First off, the boil was longer than usual, nearly two hours. I did that because I could see I was over volume and I wanted to get the OG down to target. I had a 90 minute boil planned anyway. I whirlpool with the chiller in place after I've hit about 30-40c. My chiller is designed to fit in the large pot, so the trub ends up in the middle. This time I had a truly spectacular amount of break. I mean I had barely siphoned down and I could see the top of an enormous cold break cone.

It's really quite impossible not to suck this up. It's very light and mobile and frankly there's so much of it, it's unavoidable. As discussed earlier, it shouldn't matter a heap anyway.

The problem is that with such a monstrous amount of break, I really didn't have any idea where the hot break was. I chickened out when I was pretty much just sucking up break. I was way under volume, there was 10L of wort in the pot still. So I poured it out into bottles to tip off clear wort... took so long and wasn't really effective so I did a paper filter on a couple of them (kitchen towel works a treat) until I had an appropriate volume.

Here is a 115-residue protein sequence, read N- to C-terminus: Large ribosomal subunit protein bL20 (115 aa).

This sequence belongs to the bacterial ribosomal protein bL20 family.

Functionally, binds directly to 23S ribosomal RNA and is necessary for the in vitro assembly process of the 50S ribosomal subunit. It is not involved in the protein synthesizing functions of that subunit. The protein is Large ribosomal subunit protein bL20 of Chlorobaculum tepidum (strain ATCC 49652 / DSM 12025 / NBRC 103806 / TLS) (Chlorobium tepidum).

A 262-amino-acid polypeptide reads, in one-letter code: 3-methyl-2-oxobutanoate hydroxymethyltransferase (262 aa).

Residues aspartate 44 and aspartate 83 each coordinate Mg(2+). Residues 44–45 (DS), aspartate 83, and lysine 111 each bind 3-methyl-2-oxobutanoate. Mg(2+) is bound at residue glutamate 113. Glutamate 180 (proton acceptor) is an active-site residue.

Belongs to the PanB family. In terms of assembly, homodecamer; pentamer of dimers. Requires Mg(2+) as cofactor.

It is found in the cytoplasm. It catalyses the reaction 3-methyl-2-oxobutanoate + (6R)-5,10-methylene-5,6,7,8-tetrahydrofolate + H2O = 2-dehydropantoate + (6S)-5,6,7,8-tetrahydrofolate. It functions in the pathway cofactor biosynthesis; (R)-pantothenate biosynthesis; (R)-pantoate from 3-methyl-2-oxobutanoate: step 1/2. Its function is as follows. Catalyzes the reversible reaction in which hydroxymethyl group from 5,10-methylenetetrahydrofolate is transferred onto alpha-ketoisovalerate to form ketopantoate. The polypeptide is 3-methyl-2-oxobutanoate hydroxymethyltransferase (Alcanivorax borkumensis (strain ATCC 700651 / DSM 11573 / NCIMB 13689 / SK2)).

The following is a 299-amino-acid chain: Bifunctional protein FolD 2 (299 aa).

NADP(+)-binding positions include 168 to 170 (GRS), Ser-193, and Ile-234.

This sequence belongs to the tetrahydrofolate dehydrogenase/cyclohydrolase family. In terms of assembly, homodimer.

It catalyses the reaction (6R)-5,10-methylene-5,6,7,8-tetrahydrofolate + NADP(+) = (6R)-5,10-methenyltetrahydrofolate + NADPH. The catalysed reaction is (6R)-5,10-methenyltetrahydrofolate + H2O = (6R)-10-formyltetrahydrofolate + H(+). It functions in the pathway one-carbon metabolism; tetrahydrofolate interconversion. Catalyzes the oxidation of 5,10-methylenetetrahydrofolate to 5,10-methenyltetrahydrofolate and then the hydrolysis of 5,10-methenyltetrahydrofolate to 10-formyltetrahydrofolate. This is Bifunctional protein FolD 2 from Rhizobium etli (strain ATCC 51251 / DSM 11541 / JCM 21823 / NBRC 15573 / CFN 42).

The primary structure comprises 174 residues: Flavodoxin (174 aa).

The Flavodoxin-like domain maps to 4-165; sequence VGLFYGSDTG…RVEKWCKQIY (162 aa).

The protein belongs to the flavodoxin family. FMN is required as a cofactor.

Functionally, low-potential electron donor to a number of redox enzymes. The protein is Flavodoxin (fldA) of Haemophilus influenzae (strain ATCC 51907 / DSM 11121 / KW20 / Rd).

This process is broken. When I was no chilling I knew exactly how much to suck up. I'm prepared to go and buy/built better equipment, pot with tap or at the least an auto siphon with a hose that's easier to throttle.

Gah. The chilling is ace otherwise, I hardly anticipated causing more problems than I had before... :(
 

Diesel80

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Chinamat,

might be worth asking the chillers who have falsies in their kettles where the break settles.
If it all settles on top of the falsie and the pickup is underneath, you may have you answer right there.

Will need a tap installed then.

Good luck.

Cheers,
D80